If you’ve followed this series from the beginning (July 2013), you’ve come a long way towards designing your New California Garden. If you haven’t seen the previous postings, we suggest you begin with the July posting: Designing Your New California Garden: 1. Why Plan?
Last month you developed a ‘Needs & Dreams’ list that contains all the features and functions your family wants in your ‘New California Garden’. You also defined water goals for your garden. Now the creative part begins – you get to play around with different ways to fit the functional clusters into the space you’ve got. One of the easiest ways is to create a Bubble Plan (also known as a Concept Plan or Bubble Map).
A bubble plan is simply a map with functional clusters roughly located by outlines (bubbles) of the areas they will occupy. You can draw your bubble plan(s) on copies of your Base Plan 2 (see July, 2013 posting). You’ll need several copies as you’ll likely go through several iterations of your bubble plan. Alternatively, take a sheet of tracing paper and overlay onto a copy of your Base Plan 2.
Draw bubble outlines in pencil to suggest where the different use areas might be placed. Be sure to include all the functional clusters you defined last month. Bubble size should correspond to the approximate size of each functional area. For example, if you want a play area for children that is 20’ by 20’, draw your ‘play area bubble’ approximately 20’ x 20’. Below is a first attempt at a bubble plan for our example garden at 112 Willow Street.
Step back from your bubble plan and look at it critically. The outdoor areas should have a strong relationship with the areas and activities within your home. For example, outdoor cooking areas should be located adjacent to indoor kitchen or dining facilities. Service and storage areas should be located away from main use areas and views from the home – and provide easy access from backyard and front yard if that’s important. Patios and decks should directly tie into main circulation areas from the home.
Your bubble plan also needs to reflect the physical characteristics of the garden site (your site’s ‘assets’). If you haven’t yet completed a site physical assessment, now’s the time to do so. We walk you through the process in our August 2013 posting (Planning Your New California Garden: Site Physical Assessment).
When we compare the first bubble plan with our site’s light/shade patterns and other characteristics (see above) we note a few problems. First, the Maintenance Area will be readily visible from the house and garden seating areas. It might be better to move it to the area just south of the garage. This area is less visible and provides access from both front and backyard. We’ll have to build a smaller shed – and sell the old one on Craig’s list – but that’s a much better spot for the maintenance area.
There are also some challenges for the Lawn Area. Note the slope on the South side – that will be difficult for a lawn. If we move the Butterfly Garden Area to the sunny slope, it will provide flowers visible from lawn, patio and house. Since butterflies – and their host plants - like sun, this is a better location than the shady east side. If we move the Vegetable Garden to the sunny southwest corner, it will be pretty, functional and also attract butterflies. You can already see the lovely flowers and interesting foliage surrounding the seating areas.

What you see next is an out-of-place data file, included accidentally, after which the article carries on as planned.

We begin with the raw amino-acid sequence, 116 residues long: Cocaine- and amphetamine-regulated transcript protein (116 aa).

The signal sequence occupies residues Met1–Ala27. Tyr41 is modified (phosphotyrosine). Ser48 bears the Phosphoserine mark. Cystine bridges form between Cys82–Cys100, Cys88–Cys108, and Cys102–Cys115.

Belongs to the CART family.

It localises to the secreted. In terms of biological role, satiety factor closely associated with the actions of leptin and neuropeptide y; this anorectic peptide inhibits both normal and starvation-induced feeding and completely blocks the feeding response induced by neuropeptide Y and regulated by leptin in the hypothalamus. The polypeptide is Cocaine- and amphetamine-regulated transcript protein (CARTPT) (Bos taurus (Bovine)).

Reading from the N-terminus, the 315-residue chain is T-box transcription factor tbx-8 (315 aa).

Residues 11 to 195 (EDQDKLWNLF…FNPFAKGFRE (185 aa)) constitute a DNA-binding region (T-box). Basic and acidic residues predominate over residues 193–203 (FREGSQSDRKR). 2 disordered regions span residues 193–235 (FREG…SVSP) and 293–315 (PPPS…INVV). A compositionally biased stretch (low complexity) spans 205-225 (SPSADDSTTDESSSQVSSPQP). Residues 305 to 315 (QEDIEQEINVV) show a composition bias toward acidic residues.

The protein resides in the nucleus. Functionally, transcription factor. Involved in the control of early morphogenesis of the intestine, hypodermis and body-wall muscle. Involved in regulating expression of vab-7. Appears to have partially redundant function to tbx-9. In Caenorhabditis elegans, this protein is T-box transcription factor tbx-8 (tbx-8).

The lawn can fill the space between the Shady Seating Area and the Butterfly/Vegetable Garden Areas. As seen above, this area has a low spot and an area of poor drainage. We’ll have to choose a lawn grass (or grass-like plants) that can handle these conditions. Below is our revised bubble plan.
The revised plan has much to recommend it. The maintenance and vegetable garden areas are close to each other – and right out the kitchen door. We’ve got areas of sunny and shady seating. We’ve located our butterfly garden where the butterflies will come and we can watch them. If we need more butterfly plants, we can also plant the showier ones in sunny areas in the front yard.
As seen above, the views looking south will be lovely; lawn, a flowery slope and attractive views in the distance. We’ll also get good air circulation with the afternoon breezes. We do have a visual eyesore (the side of the neighbor’s garage) to the east of the quiet/meditation area. We’ll need to do something creative to turn that view into something attractive.
Now is a good time to look at gardening books and magazines for some inspiration. You don’t need to spend a lot of money; your local public library likely has lots of resources. Also visit botanic gardens, demonstration gardens and native plant gardens for good ideas. Get out in nature to see how Mother Nature gardens. Take lots of pictures and notes. You’re going to be glad you did this (fun) background work when we get to next few month’s activities.
There are likely a number of workable layouts that will accommodate your functional areas. Some will make better use of space and the physical features of your site. And some will simply appeal to you more than others. We suggest you try several different schemes until the best layout becomes evident. You’ll probably want to work on this over a few weeks, as new ideas may come to you as you work and see other garden ideas.
Once you’re satisfied with your bubble diagram, take a copy of your Base Map 2 and create a final Use Areas Map. File the map behind your Functional Analysis Worksheet for reference. Don’t have a garden notebook yet? It’s time to start a binder/notebook for your maps, plans, pictures and notes. We will use these materials in the later sections of this series.
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